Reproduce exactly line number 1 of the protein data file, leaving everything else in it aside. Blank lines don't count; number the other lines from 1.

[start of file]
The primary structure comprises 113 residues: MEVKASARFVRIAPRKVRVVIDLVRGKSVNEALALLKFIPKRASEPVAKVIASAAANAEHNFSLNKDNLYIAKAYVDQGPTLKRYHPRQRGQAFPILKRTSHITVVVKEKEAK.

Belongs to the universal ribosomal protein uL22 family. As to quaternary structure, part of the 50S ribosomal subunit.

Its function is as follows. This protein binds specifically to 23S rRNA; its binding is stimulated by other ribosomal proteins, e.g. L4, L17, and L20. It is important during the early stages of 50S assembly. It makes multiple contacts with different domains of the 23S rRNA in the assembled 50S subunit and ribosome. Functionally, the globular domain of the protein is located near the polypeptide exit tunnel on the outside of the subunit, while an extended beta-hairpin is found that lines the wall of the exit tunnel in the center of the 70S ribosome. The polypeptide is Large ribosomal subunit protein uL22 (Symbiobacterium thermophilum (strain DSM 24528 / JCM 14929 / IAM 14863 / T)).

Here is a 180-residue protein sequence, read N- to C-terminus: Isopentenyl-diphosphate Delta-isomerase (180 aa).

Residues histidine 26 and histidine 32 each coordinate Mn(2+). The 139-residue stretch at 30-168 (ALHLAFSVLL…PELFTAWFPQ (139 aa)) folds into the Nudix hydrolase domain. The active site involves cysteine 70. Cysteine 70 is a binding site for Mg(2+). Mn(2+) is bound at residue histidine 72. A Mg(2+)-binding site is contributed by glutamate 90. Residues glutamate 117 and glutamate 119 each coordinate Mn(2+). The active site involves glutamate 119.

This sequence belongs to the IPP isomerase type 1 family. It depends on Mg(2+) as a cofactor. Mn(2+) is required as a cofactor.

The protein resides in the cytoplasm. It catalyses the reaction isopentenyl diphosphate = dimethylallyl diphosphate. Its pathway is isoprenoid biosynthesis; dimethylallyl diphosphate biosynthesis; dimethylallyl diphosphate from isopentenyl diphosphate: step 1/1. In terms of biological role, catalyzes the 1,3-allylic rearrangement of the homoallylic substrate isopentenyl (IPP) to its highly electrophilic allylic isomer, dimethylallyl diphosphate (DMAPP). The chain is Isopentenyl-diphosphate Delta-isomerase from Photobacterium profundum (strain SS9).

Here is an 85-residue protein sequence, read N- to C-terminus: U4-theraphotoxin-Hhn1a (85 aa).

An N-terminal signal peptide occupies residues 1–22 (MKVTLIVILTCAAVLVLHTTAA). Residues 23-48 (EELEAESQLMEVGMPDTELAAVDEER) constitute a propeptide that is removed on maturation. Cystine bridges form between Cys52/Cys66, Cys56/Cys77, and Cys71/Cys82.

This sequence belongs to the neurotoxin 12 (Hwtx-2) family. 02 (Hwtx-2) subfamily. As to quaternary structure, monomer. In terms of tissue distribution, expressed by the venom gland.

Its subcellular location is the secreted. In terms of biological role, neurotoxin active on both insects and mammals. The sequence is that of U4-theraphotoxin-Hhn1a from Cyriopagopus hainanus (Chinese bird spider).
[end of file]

The primary structure comprises 113 residues: MEVKASARFVRIAPRKVRVVIDLVRGKSVNEALALLKFIPKRASEPVAKVIASAAANAEHNFSLNKDNLYIAKAYVDQGPTLKRYHPRQRGQAFPILKRTSHITVVVKEKEAK.